Any trade route also becomes a route along which armies, diplomats, scholars, clerics, itinerant workers, and musicians travel. The Silk Road is probably one of the greatest such routes in history, culturally and politically linking major parts of the globe.
The Buddhist pilgrim Xuanzang left Chang'an around 629 C.E. to find translations of Buddhist sutras (scriptures) and bring them back to China. Seeking a greater understanding of Buddhism, he knew that it would come best from reading the sutras themselves rather than relying on others' interpretations. His quest took him to Dunhuang, across the Takla Makan Desert to the Central Asian city of Samarkand, and then into the northern part of the Indian subcontinent. About 15 years later, he returned to Chang'an with an enormous collection of Buddhist sutras, which he promptly arranged to have translated from Sanskrit into Chinese.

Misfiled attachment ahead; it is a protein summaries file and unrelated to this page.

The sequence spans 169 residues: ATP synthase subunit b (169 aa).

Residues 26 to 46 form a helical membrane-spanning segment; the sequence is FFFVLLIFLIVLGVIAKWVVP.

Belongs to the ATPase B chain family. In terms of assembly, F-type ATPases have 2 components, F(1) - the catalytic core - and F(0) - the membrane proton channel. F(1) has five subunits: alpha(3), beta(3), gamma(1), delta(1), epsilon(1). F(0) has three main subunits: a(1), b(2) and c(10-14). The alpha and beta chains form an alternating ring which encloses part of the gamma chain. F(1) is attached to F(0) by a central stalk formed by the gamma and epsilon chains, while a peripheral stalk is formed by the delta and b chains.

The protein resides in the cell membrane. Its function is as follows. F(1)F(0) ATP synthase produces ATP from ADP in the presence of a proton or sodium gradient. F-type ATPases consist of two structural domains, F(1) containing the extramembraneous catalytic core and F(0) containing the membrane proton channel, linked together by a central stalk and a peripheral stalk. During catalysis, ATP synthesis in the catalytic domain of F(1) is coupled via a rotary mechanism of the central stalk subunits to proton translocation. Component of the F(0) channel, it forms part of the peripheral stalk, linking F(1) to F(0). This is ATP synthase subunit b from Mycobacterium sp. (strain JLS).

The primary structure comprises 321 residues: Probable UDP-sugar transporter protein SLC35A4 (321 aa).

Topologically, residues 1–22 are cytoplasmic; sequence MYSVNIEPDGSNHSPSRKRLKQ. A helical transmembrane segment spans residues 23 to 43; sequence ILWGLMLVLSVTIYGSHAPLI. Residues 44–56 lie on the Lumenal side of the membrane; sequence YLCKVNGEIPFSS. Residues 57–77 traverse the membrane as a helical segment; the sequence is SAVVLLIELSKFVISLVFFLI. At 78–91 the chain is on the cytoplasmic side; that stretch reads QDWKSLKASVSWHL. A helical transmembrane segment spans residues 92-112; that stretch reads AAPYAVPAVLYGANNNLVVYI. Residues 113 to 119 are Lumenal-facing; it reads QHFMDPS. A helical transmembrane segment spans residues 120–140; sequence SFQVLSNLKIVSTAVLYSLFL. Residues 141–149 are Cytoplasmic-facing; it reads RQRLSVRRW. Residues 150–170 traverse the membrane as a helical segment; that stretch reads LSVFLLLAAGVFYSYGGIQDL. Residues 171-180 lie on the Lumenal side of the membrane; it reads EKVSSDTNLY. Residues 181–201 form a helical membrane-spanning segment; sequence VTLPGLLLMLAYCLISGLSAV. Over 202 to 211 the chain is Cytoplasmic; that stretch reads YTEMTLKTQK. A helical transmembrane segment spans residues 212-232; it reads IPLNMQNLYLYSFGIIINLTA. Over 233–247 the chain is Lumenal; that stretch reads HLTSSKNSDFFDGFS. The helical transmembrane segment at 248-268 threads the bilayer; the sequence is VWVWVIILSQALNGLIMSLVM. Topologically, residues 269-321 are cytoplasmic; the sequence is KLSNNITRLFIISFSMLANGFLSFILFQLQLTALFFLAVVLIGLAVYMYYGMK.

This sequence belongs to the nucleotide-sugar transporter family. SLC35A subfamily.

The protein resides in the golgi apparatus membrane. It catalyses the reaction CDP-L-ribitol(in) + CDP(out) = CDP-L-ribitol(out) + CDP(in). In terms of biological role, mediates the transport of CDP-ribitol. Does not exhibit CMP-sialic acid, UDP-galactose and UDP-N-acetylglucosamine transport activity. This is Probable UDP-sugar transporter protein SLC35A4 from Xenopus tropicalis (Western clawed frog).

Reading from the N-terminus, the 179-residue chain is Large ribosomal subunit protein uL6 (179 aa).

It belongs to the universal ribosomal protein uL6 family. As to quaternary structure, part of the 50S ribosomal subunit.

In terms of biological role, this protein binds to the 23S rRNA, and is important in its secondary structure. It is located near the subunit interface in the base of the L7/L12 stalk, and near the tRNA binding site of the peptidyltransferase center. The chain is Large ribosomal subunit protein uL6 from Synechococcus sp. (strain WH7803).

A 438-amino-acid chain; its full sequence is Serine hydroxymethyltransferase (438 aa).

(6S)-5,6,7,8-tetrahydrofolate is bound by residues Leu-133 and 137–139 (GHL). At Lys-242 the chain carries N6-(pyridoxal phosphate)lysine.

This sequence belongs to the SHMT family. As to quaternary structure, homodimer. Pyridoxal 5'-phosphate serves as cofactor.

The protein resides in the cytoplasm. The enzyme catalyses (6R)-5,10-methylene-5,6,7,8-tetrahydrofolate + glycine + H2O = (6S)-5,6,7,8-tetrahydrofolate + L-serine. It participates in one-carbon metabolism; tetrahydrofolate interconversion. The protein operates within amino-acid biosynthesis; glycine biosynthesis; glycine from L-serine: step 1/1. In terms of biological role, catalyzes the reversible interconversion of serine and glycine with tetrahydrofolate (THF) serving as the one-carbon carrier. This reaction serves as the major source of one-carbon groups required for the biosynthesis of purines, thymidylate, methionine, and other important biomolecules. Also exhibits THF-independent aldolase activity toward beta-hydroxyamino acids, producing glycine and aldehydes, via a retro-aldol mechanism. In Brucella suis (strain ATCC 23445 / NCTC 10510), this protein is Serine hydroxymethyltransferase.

- Music: The bowed fiddles and lutes used today in Chinese music and Chinese classical music ensembles most likely came to China along the Silk Road from Central Asia during the Tang dynasty. Musicians and dancers were also sent to China, often as a form of tribute by other governments.